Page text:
Over the past three years or so, I have written about 200,000 words or so on the topic of investing. As I cross into year four of this little site, I have noticed a disconnect that I believe causes investors to make more poor decisions than just about anything else. That is, the language we use.
Maybe you have noticed that I almost never use the word “stocks” when I write? That has been a calculated decision on my part because, to many investors, “stocks” are irrational assets. People often refer to buying stocks as a form of gambling as if the probability of making a positive return is similar to that of a Las Vegas casino slot machine.
Regardless of how unbelievably incorrect that perspective is, it’s not what’s important at the moment. What is important to me is helping people make better long-term decisions with their portfolios. A critical piece of that mission has to include a change in the language we use.
To this point, my chosen alternative word for “stocks” has been equities. But that’s not a word that instills confidence in the minds of investors since it falls far outside of the typical investor’s lexicon.
So, while I will continue to use the word equities – out of sheer avoidance of the word stocks – my goal is to replace the word equities with the phrase “investing in businesses” or something of that nature whenever possible. Because, quite literally, that’s what we are doing when we purchase equity in a company. We are using our hard-earned money to purchase a portion of a business with the expectation that it will offer a satisfactory long-term return.
We inherently know that most of the people in our local community who have made real money are typically business owners. The types of businesses may vary widely, but most people realize that these folks took a calculated risk and have been rewarded for their efforts.
If you were given the opportunity to invest in some of the best businesses in your town, would you do it? I imagine many of us would.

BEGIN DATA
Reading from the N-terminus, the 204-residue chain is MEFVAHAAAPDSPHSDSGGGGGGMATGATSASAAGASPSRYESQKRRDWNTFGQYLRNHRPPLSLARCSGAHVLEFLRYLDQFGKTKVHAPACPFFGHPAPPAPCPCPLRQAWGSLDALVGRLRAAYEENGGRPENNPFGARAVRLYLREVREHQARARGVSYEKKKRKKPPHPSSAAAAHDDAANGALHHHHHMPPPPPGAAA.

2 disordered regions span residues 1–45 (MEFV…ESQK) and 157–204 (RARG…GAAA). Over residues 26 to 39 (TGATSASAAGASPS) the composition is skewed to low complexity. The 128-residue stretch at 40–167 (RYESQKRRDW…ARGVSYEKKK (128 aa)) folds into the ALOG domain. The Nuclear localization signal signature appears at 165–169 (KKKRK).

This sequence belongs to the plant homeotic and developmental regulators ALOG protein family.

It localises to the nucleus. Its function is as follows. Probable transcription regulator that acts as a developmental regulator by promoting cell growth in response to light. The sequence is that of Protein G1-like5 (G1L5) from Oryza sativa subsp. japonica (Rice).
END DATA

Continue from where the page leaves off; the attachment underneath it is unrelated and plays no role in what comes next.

Investing in businesses in the public markets is no different. Except, of course, for the fact that they offer:
- More accountability.
- More transparency.
- And have more capital at their disposal.
There are also more available options than one could ever possibly have when investing in private markets. Beyond that, you can find an unbelievable amount of company analysis online for free.
Is there a lower potential of return? Maybe or maybe not. But, at least historically to this point, there has been zero potential for complete loss of capital in the public markets which is a major positive.
My point here is that when we are purchasing or holding onto our investments, we should talk about them for what they are. They are ownership stakes in some of the best-run businesses in the entire world. We are acquiring legitimate real assets that are freely available for purchase for our personal balance sheet. This is not monopoly money.
Last point. If we were given the choice to go back in time, almost any rational person who can look at a chart of market returns would have chosen to invest 100% of their available funds in these businesses as a whole. It almost doesn’t matter the time frame.
Yet, when we look into the future, everything feels so unsure. But are they?
As we consider the future, it’s worth remembering that these businesses will continue to be run by hyper-intelligent management groups with the sole goal of enhancing the long-term value of the business for its ownership. That’s you.
And they’ll do this while accounting for all of the unknowns that exist at any given moment, be they political, economic or any other scenario you can think up.
How could that not be of interest to every investor? You literally have people working for you while you sleep which is a core tenet of wealth accumulation.
When you make your next monthly purchase of equities or make the decision to keep holding on for dear life, remember that you are a business owner. If you treat your capital as such, you may be more likely to make better long-term investment decisions. It doesn’t get much simpler than that.
Stay the course,
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This post is not advice. Please see additional disclaimers.